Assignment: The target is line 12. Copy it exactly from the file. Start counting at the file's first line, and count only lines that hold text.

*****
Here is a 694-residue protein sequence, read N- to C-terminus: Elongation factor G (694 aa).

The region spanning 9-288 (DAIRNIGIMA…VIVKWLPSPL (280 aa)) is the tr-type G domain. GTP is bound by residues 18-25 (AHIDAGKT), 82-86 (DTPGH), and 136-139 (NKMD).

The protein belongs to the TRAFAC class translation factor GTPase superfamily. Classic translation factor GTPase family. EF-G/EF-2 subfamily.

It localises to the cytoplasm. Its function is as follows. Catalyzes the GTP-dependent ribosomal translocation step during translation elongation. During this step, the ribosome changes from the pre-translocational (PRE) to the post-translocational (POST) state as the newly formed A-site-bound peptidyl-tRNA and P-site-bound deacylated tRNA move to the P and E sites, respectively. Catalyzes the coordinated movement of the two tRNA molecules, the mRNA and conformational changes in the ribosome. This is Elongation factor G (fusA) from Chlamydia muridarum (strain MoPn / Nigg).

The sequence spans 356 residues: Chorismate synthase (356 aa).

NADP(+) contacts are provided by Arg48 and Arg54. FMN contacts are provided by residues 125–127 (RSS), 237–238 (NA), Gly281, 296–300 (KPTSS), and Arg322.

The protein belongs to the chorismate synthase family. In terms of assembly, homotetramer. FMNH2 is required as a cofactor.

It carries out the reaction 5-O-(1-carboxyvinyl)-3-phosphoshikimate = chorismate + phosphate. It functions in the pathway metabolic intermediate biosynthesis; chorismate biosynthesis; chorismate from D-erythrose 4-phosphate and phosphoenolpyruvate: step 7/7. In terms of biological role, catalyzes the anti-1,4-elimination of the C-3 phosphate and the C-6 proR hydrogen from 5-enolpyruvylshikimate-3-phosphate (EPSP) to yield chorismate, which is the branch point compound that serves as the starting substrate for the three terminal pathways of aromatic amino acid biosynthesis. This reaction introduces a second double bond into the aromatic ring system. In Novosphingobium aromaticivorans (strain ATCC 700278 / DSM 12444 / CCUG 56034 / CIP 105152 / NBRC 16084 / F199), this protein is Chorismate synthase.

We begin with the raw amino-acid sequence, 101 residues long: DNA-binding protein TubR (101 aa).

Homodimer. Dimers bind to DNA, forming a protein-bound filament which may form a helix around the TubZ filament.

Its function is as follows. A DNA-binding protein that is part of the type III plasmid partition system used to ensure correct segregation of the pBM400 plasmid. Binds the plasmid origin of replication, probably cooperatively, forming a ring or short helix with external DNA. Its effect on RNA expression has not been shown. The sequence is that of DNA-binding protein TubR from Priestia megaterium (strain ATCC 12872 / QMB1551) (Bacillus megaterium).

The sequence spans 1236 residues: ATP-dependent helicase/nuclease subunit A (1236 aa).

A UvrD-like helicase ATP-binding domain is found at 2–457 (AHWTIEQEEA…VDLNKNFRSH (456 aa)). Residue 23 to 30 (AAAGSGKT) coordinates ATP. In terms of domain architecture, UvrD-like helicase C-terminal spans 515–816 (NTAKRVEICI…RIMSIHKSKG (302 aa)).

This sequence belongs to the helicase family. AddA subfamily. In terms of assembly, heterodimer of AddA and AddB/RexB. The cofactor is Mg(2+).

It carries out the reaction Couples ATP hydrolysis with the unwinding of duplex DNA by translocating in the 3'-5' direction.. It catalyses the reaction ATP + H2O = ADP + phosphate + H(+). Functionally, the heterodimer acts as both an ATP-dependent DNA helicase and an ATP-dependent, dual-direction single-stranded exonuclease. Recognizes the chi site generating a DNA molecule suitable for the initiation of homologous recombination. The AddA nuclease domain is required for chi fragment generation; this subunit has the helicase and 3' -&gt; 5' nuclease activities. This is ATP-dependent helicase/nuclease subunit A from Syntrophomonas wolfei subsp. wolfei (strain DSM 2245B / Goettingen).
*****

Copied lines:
The sequence spans 1236 residues: ATP-dependent helicase/nuclease subunit A (1236 aa).